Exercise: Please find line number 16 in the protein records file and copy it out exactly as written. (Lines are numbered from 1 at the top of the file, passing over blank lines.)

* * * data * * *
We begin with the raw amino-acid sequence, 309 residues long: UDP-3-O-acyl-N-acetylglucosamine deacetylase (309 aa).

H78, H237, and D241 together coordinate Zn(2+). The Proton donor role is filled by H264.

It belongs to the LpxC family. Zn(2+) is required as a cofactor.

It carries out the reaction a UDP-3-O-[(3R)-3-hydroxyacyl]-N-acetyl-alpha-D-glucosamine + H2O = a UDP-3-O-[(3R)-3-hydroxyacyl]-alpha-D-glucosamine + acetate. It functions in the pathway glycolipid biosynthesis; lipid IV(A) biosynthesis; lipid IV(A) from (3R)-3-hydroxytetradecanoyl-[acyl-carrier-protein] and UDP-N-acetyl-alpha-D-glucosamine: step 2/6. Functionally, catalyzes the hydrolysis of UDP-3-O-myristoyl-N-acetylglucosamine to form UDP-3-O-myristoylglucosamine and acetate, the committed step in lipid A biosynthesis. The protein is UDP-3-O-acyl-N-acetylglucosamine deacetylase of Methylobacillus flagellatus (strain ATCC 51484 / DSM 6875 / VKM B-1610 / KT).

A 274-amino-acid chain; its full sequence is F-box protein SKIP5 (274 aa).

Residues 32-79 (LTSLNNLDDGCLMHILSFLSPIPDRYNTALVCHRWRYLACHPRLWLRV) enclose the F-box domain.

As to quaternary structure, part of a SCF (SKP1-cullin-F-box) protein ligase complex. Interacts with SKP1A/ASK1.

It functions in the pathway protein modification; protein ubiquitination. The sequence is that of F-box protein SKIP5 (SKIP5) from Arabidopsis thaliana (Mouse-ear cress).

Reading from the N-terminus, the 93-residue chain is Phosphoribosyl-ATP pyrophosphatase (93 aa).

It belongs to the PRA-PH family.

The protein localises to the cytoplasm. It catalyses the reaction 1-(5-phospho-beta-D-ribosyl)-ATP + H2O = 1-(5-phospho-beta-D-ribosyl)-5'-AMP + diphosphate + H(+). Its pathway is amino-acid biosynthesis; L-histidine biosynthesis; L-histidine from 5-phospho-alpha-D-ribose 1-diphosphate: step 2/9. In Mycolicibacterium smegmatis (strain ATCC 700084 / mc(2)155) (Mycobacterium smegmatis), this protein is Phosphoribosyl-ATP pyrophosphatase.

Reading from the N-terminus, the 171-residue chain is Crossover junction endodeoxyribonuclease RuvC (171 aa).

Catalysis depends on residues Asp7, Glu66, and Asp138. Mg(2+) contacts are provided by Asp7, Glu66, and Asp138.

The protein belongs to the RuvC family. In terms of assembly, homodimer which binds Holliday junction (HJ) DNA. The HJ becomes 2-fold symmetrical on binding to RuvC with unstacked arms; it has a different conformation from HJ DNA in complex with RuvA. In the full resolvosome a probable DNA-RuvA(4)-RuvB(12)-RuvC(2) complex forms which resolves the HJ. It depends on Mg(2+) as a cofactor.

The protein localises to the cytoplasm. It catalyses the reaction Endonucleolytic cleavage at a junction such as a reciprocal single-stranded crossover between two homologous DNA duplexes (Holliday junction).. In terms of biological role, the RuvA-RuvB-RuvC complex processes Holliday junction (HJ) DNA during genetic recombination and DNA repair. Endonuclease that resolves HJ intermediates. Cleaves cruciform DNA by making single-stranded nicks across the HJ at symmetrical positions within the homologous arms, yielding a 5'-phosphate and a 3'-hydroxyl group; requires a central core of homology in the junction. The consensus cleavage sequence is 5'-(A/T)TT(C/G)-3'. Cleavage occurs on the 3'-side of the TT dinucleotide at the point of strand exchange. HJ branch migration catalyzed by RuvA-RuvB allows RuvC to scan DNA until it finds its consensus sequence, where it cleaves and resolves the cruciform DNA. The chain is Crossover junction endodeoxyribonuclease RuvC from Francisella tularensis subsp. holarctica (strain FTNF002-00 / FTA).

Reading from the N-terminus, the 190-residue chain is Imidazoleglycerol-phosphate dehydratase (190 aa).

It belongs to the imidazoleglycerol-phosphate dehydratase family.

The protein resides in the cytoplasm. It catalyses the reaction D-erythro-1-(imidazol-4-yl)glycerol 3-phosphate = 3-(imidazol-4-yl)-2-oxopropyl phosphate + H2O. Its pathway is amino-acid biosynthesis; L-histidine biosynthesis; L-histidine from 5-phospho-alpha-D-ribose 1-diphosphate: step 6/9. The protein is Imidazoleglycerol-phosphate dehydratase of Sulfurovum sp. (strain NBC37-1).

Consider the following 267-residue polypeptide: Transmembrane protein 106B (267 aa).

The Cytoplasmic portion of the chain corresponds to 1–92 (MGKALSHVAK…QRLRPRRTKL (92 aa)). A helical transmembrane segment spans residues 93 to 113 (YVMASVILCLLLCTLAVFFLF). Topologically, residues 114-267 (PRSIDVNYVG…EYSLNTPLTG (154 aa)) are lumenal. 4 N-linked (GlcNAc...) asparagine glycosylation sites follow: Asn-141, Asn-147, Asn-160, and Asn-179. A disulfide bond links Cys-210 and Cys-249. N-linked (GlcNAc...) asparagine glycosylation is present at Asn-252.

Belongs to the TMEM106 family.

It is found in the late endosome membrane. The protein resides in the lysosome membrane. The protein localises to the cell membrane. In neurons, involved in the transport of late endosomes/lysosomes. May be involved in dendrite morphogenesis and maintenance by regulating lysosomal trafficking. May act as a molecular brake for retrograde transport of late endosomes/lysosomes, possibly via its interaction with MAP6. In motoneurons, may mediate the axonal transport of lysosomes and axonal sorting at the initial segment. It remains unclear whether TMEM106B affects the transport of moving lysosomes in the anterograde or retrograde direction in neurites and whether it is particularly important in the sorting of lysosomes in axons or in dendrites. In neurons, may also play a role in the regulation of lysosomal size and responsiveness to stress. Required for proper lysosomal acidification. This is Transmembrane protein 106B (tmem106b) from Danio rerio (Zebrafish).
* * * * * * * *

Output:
Reading from the N-terminus, the 190-residue chain is Imidazoleglycerol-phosphate dehydratase (190 aa).